Thinking like a director
Directorship is very different to management. Directors act differently and have different liabilities and duties. They need to think differently.
Good managers are often invited onto boards. They need to make a critical shift in their thinking if they are to be successful in their new environment.
The biggest shift is the move from personal to group accountability and authority. Whilst many managers in modern corporations have experience as team members and are accustomed to being personally rewarded for team achievements many are not comfortable with an environment where they bring no personal power into the boardroom.
As a leader (and directors are leaders) you are never powerless; you may, in some circumstances, lack authority. This is especially true in circumstances where an individual director wishes to influence the course of events. He or she has no authority over the board but, working through the proper processes and providing insightful contributions to the board debate, is able to make an impact. Some managers find this confronting and dislike the sensation of needing to bring the group to a consensus before a decision is made and the board authorizes a course of action. These are often the natural authoritarians but can also be people who, as managers, were very democratic. The difference is that even a democratic manager has the final say on issues that are decided whilst in the board there is never any guarantee that your most persuasive arguments will convince the board to follow your chosen course of action.
The role of the Chairman
Sometimes an experienced chairman can assist a director in making the transition to ‘board thinking’. This is usually best accomplished by a private discussion after a board meeting in which the director has failed to achieve an outcome. These conversations are difficult as the director concerned will feel threatened by the failure. It is important that the conversation be supportive and, where possible, that the chairman highlights issues raised by the director which, whilst not having the outcome that the director desired, have been picked up by management and will be used to enlighten risk management as the company progresses with implementation.
These conversations are only possible on a board with strong collegiality and mutual respect between board members. They will never work if the board is divided or simply fails to work as a team. Boards with shareholder representatives or other nominee directors will find these conversations more difficult than those where the members have selected each other.
When to intervene
Specific indications that a board member is ready and able to be coached in accepting the group decision (and their inability to override this) are hard to define; they may include approaches to other board members whom the director feels are more sympathetic to their point of view, statements to the group in general about concerns or risks raised by the decision, and/or deferential and submissive behaviors that are just slightly out of character (caused by the director attempting to reintegrate with the group after the potentially divisive decision). Responding positively to these indicators will assist the director in coming to terms with their board role.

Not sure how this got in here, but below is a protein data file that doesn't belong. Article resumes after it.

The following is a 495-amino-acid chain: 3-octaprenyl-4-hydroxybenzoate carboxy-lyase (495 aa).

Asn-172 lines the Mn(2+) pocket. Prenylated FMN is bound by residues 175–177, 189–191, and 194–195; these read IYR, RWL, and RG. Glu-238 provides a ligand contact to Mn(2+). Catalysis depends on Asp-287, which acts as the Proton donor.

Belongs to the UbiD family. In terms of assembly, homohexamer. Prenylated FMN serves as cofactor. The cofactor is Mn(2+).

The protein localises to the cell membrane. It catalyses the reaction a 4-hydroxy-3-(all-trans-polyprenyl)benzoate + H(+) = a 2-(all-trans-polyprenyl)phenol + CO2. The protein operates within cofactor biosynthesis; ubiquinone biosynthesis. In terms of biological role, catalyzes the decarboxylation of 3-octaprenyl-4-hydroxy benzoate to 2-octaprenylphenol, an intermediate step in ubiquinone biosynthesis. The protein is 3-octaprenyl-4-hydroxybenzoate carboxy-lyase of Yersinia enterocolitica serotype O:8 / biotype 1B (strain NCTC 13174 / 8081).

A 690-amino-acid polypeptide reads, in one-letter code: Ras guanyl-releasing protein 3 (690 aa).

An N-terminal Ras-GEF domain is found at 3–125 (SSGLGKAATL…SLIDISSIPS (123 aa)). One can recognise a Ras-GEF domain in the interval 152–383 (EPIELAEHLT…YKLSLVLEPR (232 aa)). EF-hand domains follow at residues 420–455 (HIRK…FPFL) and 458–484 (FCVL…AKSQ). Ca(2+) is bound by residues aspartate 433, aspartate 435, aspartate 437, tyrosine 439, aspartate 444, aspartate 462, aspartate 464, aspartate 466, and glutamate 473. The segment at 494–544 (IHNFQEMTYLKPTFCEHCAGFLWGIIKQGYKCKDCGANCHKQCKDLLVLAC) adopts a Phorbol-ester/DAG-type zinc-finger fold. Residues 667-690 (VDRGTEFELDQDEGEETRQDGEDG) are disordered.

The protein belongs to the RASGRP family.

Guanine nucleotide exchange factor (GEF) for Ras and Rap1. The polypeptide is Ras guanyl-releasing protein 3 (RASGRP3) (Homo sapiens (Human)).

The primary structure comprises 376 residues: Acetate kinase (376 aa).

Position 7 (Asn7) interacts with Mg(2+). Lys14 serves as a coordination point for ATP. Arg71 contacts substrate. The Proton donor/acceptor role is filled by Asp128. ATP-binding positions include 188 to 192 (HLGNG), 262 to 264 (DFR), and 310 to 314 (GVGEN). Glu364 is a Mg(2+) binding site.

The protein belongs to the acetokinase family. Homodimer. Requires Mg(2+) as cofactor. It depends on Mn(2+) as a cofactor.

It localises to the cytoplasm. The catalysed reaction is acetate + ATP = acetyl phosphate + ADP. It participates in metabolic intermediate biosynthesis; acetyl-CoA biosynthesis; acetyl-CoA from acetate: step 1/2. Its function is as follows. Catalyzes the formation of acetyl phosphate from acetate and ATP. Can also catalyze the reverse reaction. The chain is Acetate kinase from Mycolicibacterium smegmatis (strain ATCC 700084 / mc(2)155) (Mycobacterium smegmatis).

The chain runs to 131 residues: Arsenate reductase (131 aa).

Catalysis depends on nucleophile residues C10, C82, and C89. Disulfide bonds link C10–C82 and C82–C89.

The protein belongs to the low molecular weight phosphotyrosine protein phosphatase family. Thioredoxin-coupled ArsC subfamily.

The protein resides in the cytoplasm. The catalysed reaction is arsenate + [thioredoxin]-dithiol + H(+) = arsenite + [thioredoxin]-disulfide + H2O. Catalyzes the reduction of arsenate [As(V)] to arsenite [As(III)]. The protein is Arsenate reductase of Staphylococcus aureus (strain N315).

Behaviors that indicate a board member is not likely to be receptive to coaching are more overt. They include refusal to stop arguing their case, lobbying outside the board meeting for the decision to be overturned, undermining the decision, upsetting the chain of command by direct communication with staff involved in implementing the decision, and/or lobbying stakeholders or regulators to encourage them to step in an overturn the decision.
These behaviors do not, however, indicate that a chairman should back off and allow the director to continue. Rather than coaching, in this instance, the chairman must make a firm statement regarding behaviors that will not be tolerated on his or her board. It is helpful to have a written charter to which the director has already subscribed to back up this statement. If a board lacks a charter and finds itself in this position it can rely on external codes of accepted practice but should note that these are less powerful than a specific charter written by the board to describe how it will regulate its own conduct. Directors who place a high value on authority will often be comforted by a display of authority from the board chair. When things are proceeding well again the chairman can attempt to have a coaching conversation to ensure that the director is aware of the issue and also of the board’s intent to support him or her as they deal with it.
Resolute adherence to good practice coupled with an understanding that the change from management to directorship is difficult and can be traumatic is required to assist novice board members, especially those who have been good managers in the past, to become excellent directors in the future.
What do you think?
Julie Garland-McLellan has been internationally acclaimed as a leading expert on board governance. See her website and LinkedIn profiles, and get her book Dilemmas, Dilemmas: Practical Case Studies for Company Directors.